A colleague of mine recently bemoaned the lack of good coffee in New York City. She said it was surprising that in a city full of amazing food, the coffee was mediocre at best. When Starbucks is your best option, you know something’s wrong.
(Personally, I have a small affection for Starbucks in New York: the only time I’ve been to the city was several years ago to help work at a Web design conference. I flew in the night before, so I didn’t get to see much of the city. The hotel was right at Times Square, but because it was a conference, most of one’s time is spent indoors. However, on the first morning, I offered to fetch coffees for my fellow workers at the closest Starbucks. I clearly remember stepping out of the hotel and into a mass of people, packed like Disneyland on the fourth of July, headed in all directions. It was truly amazing for this Idaho-raised boy.)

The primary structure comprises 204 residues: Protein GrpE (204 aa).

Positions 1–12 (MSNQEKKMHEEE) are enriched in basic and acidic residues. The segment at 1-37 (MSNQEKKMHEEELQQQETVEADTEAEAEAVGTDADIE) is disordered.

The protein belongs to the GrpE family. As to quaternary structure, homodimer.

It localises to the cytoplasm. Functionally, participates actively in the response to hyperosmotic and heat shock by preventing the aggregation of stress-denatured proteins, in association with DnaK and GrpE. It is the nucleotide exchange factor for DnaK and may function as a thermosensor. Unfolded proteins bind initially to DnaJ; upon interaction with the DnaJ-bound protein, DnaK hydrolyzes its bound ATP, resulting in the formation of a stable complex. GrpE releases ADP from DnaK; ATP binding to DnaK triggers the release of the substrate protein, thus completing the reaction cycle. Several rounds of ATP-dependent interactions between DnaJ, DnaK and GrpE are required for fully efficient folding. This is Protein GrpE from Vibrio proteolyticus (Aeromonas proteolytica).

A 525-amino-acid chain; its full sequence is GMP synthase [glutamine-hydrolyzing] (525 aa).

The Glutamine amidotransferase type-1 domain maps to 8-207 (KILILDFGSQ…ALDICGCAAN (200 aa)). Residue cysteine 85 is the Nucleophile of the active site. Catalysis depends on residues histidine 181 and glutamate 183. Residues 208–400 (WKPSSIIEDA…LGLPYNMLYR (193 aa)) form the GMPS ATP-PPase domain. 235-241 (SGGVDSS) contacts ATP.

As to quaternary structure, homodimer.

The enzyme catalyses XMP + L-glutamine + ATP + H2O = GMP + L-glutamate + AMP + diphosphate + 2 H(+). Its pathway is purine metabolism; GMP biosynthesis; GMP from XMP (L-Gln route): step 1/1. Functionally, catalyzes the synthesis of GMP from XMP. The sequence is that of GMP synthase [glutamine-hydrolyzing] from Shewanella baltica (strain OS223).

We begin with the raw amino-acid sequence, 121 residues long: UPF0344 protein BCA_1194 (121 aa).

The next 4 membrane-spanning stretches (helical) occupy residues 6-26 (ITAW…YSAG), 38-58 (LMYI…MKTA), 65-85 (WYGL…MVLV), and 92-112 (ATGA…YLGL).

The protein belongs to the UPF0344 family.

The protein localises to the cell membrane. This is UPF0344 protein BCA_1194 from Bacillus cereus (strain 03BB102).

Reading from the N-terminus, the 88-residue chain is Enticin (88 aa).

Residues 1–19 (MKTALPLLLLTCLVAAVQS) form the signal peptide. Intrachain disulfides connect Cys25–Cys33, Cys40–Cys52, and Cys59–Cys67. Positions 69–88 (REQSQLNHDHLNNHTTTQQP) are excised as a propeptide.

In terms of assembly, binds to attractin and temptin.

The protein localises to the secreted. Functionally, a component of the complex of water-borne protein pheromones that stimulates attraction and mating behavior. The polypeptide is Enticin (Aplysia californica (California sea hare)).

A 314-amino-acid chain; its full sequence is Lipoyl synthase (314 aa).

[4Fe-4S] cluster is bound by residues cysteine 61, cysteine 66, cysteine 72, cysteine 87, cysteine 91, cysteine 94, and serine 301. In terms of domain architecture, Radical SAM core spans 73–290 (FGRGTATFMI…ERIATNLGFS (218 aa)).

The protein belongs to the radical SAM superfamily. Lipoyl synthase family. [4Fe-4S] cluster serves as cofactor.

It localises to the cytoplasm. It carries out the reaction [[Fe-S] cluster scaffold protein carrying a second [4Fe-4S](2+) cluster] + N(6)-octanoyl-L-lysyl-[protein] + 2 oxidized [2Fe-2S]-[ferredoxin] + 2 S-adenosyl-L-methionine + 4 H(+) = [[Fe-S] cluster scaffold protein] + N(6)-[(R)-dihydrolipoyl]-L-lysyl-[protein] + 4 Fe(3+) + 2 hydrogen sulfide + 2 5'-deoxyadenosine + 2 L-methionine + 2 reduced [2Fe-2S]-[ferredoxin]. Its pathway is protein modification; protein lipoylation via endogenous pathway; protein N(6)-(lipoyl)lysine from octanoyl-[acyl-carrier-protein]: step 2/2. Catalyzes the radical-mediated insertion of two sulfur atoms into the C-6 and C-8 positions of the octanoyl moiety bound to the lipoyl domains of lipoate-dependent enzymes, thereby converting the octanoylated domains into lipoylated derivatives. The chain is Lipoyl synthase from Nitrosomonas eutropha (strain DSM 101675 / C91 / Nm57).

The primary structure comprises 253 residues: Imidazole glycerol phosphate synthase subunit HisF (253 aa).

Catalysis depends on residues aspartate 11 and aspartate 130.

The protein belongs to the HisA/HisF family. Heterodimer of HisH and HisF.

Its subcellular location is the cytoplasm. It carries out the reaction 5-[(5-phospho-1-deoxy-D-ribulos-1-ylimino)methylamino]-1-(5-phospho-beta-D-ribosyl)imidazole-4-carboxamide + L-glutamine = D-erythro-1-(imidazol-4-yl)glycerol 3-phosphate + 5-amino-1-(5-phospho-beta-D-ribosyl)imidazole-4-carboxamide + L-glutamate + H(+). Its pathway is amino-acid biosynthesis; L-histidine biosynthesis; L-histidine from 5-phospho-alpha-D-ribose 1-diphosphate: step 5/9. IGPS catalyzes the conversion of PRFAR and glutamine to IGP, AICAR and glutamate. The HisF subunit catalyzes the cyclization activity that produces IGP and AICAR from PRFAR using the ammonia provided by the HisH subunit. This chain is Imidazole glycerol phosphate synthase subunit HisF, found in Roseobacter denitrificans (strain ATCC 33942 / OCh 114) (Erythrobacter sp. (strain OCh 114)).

Good espresso can be had in New York, however, and the New York Times has written up some of the places to find it: Espresso’s New Wave Hits Town. I particularly like this passage:
At cafes that are part of what some call the artisanal coffee movement the drinks reflect an obsession with each detail of the journey from farm to cup and an almost cultish pride in the results.
Those results are apparent as soon as you pick up the cup. The crema that crowns these espressos is a ruddy, alluring come-on that persists as you decide whether it’s closer to the color of terra cotta or burnt sienna. It’s not the pale froth that quickly dissipates on lesser espressos. And it’s evidence that the sugars and oils in the coffee have been properly emulsified through careful brewing.